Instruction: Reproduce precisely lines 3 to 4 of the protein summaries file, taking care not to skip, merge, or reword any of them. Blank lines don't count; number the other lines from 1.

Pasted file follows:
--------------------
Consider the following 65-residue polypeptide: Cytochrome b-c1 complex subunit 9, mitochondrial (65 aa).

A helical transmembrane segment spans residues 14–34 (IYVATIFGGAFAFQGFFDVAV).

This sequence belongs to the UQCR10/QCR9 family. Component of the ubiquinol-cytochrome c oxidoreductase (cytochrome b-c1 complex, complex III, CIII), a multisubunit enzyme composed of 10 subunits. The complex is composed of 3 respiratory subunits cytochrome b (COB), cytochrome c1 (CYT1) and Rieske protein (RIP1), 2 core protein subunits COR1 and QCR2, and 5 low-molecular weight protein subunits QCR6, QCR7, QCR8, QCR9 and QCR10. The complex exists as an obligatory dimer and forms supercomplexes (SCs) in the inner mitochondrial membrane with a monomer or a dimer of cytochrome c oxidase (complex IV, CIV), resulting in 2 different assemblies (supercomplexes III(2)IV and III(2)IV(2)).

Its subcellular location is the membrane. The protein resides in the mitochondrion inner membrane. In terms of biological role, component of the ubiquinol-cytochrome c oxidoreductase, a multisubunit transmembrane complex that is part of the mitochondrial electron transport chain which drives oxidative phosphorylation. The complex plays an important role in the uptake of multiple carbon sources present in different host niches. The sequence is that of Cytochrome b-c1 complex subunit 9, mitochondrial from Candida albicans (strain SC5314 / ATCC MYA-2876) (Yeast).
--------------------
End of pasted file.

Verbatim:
This sequence belongs to the UQCR10/QCR9 family. Component of the ubiquinol-cytochrome c oxidoreductase (cytochrome b-c1 complex, complex III, CIII), a multisubunit enzyme composed of 10 subunits. The complex is composed of 3 respiratory subunits cytochrome b (COB), cytochrome c1 (CYT1) and Rieske protein (RIP1), 2 core protein subunits COR1 and QCR2, and 5 low-molecular weight protein subunits QCR6, QCR7, QCR8, QCR9 and QCR10. The complex exists as an obligatory dimer and forms supercomplexes (SCs) in the inner mitochondrial membrane with a monomer or a dimer of cytochrome c oxidase (complex IV, CIV), resulting in 2 different assemblies (supercomplexes III(2)IV and III(2)IV(2)).

Its subcellular location is the membrane. The protein resides in the mitochondrion inner membrane. In terms of biological role, component of the ubiquinol-cytochrome c oxidoreductase, a multisubunit transmembrane complex that is part of the mitochondrial electron transport chain which drives oxidative phosphorylation. The complex plays an important role in the uptake of multiple carbon sources present in different host niches. The sequence is that of Cytochrome b-c1 complex subunit 9, mitochondrial from Candida albicans (strain SC5314 / ATCC MYA-2876) (Yeast).